4. Not gonna lie, these details were hidden from my knowledge, like I knew of it but never deeply thought of it. My shopping habits are very similar to your description but there’s more to it explained here. Will need to step up my store choices. Both purposes: humanity and fashion quality sense

  5. I love buying clothes in second hands shop, materials of that shops are very good quality very often, this is more moral in my opinion, and cheper of course. I love when I find something from famous high brand 🔥

  6. The tips you gave are really good, at least I think that way. I actually buy from thrift shops from 10 years now and I have a particular cloth style that I always look for. It helped me to stop buying clothes that I end up never wear. Also the shop I mainly buy clothes encourage you to send them your old clothes that you don't wear anymore to try to sell them if they are still in good condition or to recycle them. So I like the whole idea of keeping the environment cleaner and also enjoying a cloth item that doesn't worth a bag of money, I don't mind the second hand part at all. 😊

  7. I now only support locally produced / sewn clothes in my own country after seeing how clothes were dumped in a landfill. Clothes don't biodegrade! It's an eye openimg moment.

  8. I am so glad I found your channel, Justine. I am watching all your videos, as much as I can watch per day, and I have to say your content is SO RICH, so valueable. Thank you VERY MUCH for sharing so much important, relevant content in such a clear, straightfoward way. I am loving you channel. Thank you!

  9. The best solution you can make is to buy a sewing machine and go to a fashion school to learn how to make your own clothes using the patterns you like. There are even advanced groups where they teach you how to make your own patterns.

    We pay for the jim, why not for fashion clases? Yes it costs buuuuut you can make that incredible channel dress and it will cost you a lot less than 500$, for example.

  10. The biggest consumer of fast fashion are the most developed countries (Western Europe, USA). Eastern Europe (e.g.) countries treat labels like Zara, H&M, etc. as very expensive clothes and they plan on wearing it for many seasons. Unfortunately, what is happening now is that even people who have had a healthy attitute towards buying clothes are starting to get sucked in that whirlpool of fast buying cheap stuff and throwing it away as soon as it shows a bit tear, and buying it again. Somehow we are taught we are only happy if we have more, more, more…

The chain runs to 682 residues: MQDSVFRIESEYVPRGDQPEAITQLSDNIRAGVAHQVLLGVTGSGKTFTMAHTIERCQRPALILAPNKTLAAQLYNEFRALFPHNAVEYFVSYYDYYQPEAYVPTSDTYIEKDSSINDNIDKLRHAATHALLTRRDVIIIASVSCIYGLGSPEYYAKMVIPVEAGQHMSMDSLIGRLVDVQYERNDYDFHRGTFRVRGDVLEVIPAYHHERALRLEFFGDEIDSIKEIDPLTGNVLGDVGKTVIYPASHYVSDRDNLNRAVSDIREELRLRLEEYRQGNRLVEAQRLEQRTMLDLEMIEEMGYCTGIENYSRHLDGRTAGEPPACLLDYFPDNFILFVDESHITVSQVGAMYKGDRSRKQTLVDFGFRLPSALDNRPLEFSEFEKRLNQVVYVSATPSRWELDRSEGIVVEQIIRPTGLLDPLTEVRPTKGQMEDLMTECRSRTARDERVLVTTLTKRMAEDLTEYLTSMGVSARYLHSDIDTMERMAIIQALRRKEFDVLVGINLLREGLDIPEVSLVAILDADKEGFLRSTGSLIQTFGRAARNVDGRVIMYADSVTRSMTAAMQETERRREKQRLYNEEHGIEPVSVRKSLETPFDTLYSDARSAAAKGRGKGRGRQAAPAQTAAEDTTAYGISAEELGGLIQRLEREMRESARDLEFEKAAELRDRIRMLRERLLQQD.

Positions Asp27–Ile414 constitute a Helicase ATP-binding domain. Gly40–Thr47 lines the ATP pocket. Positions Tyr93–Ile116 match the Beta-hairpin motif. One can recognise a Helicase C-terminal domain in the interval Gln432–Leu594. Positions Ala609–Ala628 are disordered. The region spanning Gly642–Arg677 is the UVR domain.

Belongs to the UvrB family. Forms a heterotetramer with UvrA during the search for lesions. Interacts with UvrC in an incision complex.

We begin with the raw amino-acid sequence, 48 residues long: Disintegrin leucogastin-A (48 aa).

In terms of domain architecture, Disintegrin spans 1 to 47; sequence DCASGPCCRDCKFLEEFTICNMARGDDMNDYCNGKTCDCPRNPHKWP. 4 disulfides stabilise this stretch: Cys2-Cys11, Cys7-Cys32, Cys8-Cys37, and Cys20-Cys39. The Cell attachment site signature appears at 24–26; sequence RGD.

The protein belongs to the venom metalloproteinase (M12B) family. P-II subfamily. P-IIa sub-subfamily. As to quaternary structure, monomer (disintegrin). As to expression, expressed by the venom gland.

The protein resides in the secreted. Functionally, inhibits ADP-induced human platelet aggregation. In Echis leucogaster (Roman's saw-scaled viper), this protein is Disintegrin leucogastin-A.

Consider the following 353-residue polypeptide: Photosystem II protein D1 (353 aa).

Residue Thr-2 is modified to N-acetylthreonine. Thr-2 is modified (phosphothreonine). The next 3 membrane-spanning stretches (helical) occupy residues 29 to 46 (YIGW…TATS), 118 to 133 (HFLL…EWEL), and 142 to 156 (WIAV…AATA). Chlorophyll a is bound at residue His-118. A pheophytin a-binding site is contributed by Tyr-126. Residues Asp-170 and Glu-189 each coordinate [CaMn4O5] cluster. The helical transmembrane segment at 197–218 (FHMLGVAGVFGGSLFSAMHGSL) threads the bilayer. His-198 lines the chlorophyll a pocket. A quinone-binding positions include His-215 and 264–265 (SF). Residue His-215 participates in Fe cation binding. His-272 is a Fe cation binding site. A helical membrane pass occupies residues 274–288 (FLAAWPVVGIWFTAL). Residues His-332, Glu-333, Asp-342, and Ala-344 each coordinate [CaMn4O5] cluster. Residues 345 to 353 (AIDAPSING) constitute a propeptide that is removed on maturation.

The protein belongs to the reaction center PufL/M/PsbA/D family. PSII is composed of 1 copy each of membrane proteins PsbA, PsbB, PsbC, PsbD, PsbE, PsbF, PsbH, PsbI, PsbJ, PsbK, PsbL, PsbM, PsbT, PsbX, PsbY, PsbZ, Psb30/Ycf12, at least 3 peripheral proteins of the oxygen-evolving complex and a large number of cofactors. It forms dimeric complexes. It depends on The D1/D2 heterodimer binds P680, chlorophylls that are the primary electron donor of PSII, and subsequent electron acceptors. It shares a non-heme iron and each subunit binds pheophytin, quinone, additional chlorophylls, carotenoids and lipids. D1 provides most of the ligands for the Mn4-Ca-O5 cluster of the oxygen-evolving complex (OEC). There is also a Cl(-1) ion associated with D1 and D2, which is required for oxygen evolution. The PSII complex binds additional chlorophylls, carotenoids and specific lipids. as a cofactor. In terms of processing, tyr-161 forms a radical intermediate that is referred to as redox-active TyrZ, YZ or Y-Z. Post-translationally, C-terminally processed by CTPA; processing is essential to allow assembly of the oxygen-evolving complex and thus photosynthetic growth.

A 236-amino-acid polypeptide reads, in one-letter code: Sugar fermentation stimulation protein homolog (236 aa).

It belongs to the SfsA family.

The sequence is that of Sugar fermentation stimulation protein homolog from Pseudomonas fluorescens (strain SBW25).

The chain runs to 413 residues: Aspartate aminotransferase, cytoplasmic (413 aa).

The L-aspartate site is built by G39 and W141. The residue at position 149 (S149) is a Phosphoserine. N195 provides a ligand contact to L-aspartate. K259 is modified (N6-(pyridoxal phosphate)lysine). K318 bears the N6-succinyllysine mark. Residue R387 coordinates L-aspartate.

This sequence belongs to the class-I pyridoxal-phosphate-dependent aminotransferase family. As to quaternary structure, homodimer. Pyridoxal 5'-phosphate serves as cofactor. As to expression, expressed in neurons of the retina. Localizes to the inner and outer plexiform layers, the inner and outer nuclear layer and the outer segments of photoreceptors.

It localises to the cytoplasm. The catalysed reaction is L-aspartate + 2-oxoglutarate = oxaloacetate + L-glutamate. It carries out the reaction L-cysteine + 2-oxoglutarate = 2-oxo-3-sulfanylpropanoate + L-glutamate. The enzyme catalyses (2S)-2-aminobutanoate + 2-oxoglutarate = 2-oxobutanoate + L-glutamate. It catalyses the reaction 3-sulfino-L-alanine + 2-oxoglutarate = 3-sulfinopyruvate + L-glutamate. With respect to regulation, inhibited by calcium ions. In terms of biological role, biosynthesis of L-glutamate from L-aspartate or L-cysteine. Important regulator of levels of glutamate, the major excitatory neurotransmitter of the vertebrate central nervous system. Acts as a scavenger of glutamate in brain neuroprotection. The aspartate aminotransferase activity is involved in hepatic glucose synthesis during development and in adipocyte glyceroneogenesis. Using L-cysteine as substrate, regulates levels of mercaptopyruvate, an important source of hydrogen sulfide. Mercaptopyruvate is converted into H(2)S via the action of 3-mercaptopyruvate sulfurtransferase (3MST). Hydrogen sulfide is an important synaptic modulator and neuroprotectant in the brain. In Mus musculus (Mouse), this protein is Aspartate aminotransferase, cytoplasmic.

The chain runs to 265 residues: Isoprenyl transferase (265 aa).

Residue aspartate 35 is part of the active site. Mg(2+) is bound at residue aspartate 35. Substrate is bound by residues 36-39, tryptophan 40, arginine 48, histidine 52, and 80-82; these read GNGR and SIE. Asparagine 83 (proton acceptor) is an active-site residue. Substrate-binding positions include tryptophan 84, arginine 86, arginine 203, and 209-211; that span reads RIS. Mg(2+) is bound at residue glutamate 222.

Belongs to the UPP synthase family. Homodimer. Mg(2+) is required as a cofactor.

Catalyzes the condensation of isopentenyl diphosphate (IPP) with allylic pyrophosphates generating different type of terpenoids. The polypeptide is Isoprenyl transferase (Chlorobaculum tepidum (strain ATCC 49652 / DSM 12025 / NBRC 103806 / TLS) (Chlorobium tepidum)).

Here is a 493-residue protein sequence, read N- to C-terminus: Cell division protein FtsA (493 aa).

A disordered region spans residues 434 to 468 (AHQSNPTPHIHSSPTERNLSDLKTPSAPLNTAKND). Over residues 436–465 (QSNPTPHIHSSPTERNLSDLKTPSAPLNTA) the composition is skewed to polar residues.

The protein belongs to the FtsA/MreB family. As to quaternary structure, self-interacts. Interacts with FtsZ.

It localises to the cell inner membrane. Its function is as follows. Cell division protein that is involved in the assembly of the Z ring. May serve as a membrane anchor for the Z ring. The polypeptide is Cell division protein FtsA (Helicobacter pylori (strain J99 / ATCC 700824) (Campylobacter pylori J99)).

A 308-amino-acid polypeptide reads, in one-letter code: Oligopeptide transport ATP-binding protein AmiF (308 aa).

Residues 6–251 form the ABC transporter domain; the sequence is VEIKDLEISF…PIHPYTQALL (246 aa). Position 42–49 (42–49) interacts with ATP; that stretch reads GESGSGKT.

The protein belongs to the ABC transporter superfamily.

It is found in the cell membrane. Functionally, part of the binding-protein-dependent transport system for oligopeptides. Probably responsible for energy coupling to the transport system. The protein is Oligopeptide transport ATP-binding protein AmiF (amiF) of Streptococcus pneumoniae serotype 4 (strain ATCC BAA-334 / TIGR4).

What needs to change is the atitude towards it, children need to be shown from the early years what is a healthy attitude towards clothes and other things commercials force us to think we need. The circle needs to be broken somewhere.

  11. According to Wikipedia, among the brands that factories at Rana Plaza were producing for were Prada, Gucci, Versace and some other expensive brands. Can anyone comment on that? These are not fast fashion designers by any means…

  12. Fast fashion can be great and affordable for the extremely poor, a poor family of 5 can not afford to purchase "Long lasting quality designer clothing" it's not possible, a poor family struggles to by sale items at fast fashion stores, without them there is not much of a chance.

  13. I shop at Uniqlo. Though Uniqlo is fast fashion, many of their clothes don't feel disposable. I went to H&M, I was very disappointed how the fabrics and materials felt, they just felt cheap, though their prices are 30% less than what Uniqlo offers. The worst fast fashion company, in my opinion, is Forever 21; their clothes are so cheap and they feel so cheap. Personally, I think people who shop at Forever 21 constantly make poor choices regularly.
    Tank-top for $5!? I bet it's polyester. I bought 11 Pima Cotton striped T-shirts at Uniqlo for $5.90 each when they had a sale.

  14. I really like your video and it’s such an important topic to discuss! I’ve started thrifting clothes instead of buying new and they are
    -Much better quality
    -More Universal, I can mix and match better with other clothes
    -much much much cheaper!
    And it’s better for the environment and the whole ethic situation.
    Thanks a lot for sharing that, you explain very clearly 👌🏼👌🏼👌🏼